The role of glypicans in mammalian development

Biochim Biophys Acta. 2002 Dec 19;1573(3):241-6. doi: 10.1016/s0304-4165(02)00390-2.


Glypicans are a family of heparan sulfate proteoglycans that are bound to the cell surface by a glycosyl-phosphatidylinositol anchor. Six members of this family have been identified in mammals. In general, glypicans are highly expressed during development, and their expression pattern suggests that they are involved in morphogenesis. One member of this family, glypican-3, is mutated in the Simpson-Golabi-Behmel syndrome. This syndrome is characterized by overgrowth and various developmental abnormalities that indicate that glypican-3 inhibits proliferation and cell survival in the embryo. It has consequently been proposed that glypicans can regulate the activity of several growth factors that play a critical role in morphogenesis.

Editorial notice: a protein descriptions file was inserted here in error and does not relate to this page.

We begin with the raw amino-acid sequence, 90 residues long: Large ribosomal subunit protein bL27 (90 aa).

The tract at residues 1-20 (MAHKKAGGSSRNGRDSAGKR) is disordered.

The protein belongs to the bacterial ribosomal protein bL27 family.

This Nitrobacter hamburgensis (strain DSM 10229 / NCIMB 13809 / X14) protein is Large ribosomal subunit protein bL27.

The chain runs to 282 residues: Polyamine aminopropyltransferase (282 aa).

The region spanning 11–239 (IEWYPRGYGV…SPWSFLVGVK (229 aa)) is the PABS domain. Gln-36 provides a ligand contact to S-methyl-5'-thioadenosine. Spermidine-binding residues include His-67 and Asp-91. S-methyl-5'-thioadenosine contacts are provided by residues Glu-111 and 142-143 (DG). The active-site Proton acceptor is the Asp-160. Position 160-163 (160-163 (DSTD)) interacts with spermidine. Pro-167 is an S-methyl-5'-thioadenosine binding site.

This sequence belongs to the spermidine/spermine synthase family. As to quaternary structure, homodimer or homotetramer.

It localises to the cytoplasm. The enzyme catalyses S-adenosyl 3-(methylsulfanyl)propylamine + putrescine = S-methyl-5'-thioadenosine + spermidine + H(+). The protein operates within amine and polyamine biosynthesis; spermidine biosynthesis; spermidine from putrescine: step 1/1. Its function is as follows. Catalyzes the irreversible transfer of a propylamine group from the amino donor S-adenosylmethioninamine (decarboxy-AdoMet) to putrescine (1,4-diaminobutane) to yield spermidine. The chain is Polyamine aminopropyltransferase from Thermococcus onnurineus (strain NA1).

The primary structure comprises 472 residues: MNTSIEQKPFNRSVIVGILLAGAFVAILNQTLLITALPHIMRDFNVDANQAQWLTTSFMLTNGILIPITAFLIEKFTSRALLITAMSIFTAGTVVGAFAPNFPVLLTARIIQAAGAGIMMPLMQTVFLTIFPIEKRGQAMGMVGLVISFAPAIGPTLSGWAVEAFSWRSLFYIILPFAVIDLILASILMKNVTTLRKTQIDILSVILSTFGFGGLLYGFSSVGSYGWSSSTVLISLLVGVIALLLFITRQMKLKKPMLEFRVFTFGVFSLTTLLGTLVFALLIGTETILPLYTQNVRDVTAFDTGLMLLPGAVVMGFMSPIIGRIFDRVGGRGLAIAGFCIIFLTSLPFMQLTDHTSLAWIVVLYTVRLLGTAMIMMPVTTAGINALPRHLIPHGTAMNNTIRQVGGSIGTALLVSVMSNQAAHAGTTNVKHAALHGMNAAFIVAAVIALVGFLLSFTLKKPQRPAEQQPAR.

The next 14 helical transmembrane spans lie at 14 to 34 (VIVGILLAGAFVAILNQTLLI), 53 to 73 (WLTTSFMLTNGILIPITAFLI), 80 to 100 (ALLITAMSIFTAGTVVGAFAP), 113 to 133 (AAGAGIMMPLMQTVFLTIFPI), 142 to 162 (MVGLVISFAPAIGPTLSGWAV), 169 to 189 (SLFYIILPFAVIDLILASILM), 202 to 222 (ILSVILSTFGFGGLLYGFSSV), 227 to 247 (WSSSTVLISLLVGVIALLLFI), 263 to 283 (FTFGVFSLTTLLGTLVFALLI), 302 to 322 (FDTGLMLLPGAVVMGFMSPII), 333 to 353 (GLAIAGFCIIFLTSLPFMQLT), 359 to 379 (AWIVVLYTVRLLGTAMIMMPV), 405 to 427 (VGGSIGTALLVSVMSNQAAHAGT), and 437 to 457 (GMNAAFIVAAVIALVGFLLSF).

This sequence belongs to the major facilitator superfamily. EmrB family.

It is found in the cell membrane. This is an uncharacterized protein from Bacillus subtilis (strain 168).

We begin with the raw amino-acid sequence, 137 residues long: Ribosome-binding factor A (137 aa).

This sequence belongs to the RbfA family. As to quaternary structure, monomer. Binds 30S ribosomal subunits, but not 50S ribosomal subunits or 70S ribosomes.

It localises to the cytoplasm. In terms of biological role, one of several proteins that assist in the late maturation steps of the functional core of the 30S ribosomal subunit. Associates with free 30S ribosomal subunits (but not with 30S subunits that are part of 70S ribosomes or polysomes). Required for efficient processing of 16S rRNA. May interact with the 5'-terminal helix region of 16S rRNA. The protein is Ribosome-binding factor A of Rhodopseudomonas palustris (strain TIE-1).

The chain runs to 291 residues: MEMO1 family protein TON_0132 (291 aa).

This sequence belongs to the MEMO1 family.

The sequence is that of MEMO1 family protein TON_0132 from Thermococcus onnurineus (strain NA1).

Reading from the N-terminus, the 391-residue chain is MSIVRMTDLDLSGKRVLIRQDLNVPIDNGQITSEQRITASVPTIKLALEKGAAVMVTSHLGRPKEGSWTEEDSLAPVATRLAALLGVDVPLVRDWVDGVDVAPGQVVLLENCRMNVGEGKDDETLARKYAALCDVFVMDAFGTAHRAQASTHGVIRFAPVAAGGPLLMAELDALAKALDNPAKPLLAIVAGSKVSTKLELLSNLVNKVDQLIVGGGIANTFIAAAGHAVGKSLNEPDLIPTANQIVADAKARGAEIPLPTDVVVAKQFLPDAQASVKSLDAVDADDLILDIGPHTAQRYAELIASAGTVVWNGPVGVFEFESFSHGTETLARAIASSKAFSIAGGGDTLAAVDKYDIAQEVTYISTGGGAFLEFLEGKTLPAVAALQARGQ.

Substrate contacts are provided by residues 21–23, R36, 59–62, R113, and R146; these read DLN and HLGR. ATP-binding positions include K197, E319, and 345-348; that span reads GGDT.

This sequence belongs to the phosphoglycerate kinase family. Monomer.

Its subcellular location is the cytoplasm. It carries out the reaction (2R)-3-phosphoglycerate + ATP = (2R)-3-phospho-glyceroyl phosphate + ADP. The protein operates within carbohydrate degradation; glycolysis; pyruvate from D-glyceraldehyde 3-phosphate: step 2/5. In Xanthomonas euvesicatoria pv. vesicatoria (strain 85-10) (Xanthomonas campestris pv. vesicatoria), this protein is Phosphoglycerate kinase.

Publication types

  • Review

MeSH terms

  • Animals
  • Carbohydrate Conformation
  • Heparan Sulfate Proteoglycans / chemistry
  • Heparan Sulfate Proteoglycans / metabolism
  • Heparan Sulfate Proteoglycans / physiology*
  • Mammals


  • Heparan Sulfate Proteoglycans